The two countries have the two largest Arab economies and are among the top 10 exporters in the world, with a total export value of nearly $750 billion in 2018.
“Similarities in economic development between the UAE and Saudi Arabia have united our two nations and allowed us to stimulate prosperity. Having already convened two meetings of the Saudi-UAE Coordination Council in recent years, our two countries are keen to develop new partnerships in all sectors, including tourism, infrastructure, transport, shipping, and logistics,” Al-Marar said.
He added: “Bilateral discussions continue to address ongoing efforts to develop the national economy in non-oil sectors, as well as ways to improve the business climate and empower the private sector in our countries.”
Saudi-UAE cooperation has been no less evident in the fields of energy and environment. Last month, the two countries, core members of OPEC, both highlighted their investments in renewable energy and decarbonization initiatives, but also defended the oil industry at the UN Climate Change Conference for its role in ensuring energy security and economic development.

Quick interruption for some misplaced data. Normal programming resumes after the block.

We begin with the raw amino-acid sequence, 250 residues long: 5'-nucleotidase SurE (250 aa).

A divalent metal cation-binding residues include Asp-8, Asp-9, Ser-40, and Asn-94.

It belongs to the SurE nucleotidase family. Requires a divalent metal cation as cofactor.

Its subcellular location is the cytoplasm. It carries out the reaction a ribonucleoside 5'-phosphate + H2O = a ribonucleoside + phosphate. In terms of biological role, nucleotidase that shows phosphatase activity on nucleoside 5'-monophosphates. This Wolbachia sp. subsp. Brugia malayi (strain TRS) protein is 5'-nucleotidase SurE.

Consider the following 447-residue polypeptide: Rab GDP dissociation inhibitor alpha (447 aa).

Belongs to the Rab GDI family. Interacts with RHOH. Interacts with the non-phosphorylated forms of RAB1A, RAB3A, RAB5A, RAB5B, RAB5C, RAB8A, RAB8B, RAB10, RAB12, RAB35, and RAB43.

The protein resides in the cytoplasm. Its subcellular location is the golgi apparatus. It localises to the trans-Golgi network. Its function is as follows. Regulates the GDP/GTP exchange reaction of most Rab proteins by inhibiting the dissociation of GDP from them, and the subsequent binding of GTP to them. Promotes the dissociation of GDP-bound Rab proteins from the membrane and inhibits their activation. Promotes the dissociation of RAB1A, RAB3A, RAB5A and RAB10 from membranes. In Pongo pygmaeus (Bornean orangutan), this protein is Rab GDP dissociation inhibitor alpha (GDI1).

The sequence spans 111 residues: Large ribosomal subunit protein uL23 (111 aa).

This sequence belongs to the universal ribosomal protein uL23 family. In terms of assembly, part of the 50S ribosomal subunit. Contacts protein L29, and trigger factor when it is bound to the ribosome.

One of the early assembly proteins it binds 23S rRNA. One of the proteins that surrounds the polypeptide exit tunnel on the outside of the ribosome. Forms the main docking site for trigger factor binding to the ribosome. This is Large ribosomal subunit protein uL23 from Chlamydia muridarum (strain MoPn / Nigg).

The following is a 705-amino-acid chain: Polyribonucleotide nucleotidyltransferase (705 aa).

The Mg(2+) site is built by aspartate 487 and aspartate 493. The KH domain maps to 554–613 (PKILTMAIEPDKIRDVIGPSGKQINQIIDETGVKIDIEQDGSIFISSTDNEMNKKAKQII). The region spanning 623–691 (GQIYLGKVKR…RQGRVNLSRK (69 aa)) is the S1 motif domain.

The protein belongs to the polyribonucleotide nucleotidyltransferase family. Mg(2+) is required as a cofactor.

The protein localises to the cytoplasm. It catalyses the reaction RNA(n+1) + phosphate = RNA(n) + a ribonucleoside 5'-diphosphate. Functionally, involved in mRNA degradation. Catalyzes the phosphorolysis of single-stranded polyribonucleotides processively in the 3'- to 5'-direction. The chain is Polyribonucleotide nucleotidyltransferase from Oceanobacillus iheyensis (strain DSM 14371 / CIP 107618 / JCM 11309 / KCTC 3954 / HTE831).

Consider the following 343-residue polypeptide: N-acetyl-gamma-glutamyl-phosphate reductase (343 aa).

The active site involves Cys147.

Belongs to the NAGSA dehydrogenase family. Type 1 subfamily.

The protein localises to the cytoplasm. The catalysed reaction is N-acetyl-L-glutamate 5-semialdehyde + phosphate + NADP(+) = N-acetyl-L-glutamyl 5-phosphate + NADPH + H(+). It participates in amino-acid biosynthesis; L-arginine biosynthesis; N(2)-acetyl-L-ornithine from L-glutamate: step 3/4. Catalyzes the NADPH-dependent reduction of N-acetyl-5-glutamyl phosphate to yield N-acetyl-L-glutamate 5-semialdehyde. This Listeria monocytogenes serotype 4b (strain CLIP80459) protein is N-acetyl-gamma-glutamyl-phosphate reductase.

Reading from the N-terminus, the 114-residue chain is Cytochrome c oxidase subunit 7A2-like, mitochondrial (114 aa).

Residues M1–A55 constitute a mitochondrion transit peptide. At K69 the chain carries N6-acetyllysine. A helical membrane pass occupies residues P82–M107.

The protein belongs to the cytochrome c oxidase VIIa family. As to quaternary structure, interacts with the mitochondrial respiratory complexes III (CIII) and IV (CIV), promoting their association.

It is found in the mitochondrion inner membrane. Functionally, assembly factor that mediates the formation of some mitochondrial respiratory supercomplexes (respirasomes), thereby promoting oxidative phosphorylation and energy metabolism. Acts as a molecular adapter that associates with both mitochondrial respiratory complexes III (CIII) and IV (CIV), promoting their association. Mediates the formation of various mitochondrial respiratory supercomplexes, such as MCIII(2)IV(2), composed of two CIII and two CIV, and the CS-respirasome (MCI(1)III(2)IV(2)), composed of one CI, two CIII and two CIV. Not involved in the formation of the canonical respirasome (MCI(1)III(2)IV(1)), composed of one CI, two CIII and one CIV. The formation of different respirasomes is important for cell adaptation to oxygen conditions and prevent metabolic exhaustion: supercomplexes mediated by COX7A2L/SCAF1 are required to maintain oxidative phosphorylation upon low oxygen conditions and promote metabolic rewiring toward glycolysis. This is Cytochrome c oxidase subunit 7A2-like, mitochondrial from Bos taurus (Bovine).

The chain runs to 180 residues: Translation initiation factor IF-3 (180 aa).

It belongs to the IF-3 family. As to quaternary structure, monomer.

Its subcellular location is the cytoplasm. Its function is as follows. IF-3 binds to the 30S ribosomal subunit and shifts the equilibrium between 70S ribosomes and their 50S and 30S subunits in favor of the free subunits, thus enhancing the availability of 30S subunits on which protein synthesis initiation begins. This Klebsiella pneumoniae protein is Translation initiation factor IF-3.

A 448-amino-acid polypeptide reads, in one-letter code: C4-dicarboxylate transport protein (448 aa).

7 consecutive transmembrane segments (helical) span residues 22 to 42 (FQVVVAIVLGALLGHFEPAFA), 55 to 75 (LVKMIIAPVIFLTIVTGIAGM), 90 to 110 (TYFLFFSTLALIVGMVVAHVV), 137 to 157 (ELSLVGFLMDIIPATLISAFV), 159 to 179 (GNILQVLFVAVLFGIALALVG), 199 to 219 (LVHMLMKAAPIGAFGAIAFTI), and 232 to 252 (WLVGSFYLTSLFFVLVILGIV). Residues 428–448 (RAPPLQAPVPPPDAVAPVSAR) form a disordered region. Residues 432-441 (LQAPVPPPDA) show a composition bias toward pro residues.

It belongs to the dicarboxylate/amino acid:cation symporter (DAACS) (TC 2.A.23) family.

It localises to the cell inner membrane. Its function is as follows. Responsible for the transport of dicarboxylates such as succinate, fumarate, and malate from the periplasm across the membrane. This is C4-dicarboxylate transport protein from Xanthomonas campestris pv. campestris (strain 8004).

The energy ministers of the two countries jointly contended that the focus of COP26 should be to contain emissions, which would allow oil and gas to continue to be used and smooth the energy transition, especially for poorer nations that cannot afford renewables, rather than seek to pivot the world away from fossil fuels.
“The UAE and Saudi Arabia, as the largest economies in the Gulf, recognize that we must play a leading role in adopting clean energy technologies and promoting a sustainable future for generations to come,” Almarar said.
“Through economic diversification and green innovation, our two countries are determined to promote climate resilience and conservation, particularly in developing countries.”